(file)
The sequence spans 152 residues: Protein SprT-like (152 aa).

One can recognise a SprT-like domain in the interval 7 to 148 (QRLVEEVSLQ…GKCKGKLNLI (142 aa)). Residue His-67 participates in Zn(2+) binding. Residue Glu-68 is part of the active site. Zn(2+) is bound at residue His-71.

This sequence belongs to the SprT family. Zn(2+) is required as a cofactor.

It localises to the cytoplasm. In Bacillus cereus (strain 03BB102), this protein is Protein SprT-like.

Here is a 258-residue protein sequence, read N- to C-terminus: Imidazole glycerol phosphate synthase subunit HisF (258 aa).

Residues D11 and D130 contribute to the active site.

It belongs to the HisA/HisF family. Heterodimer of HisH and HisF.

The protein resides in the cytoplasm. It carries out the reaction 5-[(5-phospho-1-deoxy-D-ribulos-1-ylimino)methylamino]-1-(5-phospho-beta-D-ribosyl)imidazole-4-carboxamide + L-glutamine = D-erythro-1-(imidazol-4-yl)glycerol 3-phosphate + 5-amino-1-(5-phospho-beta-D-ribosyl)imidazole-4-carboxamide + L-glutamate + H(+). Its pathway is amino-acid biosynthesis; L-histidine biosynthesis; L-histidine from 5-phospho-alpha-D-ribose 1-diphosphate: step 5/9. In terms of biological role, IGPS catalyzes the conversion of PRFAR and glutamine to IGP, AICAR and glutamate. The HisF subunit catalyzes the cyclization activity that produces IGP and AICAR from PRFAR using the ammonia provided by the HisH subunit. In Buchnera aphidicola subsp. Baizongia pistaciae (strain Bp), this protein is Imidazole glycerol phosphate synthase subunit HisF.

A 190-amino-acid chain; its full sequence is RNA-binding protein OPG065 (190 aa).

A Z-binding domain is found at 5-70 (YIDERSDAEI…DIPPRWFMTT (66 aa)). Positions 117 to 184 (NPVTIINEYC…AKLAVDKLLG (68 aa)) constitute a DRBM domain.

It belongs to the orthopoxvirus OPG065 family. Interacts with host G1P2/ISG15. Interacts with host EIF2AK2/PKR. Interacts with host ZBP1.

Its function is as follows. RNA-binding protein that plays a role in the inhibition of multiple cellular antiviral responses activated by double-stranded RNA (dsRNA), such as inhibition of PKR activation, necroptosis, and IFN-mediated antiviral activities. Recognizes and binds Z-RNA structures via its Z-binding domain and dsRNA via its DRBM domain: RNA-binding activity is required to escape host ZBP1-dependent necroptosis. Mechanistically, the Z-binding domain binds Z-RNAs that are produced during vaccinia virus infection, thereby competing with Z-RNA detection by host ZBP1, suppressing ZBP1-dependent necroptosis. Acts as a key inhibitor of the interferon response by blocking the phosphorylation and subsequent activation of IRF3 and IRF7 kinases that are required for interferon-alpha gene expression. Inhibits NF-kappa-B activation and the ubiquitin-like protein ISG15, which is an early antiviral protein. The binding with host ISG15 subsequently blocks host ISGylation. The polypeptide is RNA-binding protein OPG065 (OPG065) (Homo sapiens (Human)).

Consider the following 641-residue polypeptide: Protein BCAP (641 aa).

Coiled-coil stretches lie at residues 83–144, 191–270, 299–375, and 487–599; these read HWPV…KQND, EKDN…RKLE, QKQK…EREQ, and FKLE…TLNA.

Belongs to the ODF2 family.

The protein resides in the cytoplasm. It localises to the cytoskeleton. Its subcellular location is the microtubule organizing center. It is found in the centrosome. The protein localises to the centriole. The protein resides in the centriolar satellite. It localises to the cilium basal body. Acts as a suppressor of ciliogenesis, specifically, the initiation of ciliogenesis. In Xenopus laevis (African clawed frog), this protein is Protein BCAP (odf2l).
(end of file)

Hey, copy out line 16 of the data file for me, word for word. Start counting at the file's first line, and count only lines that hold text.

The protein resides in the cytoplasm. It localises to the cytoskeleton. Its subcellular location is the microtubule organizing center. It is found in the centrosome. The protein localises to the centriole. The protein resides in the centriolar satellite. It localises to the cilium basal body. Acts as a suppressor of ciliogenesis, specifically, the initiation of ciliogenesis. In Xenopus laevis (African clawed frog), this protein is Protein BCAP (odf2l).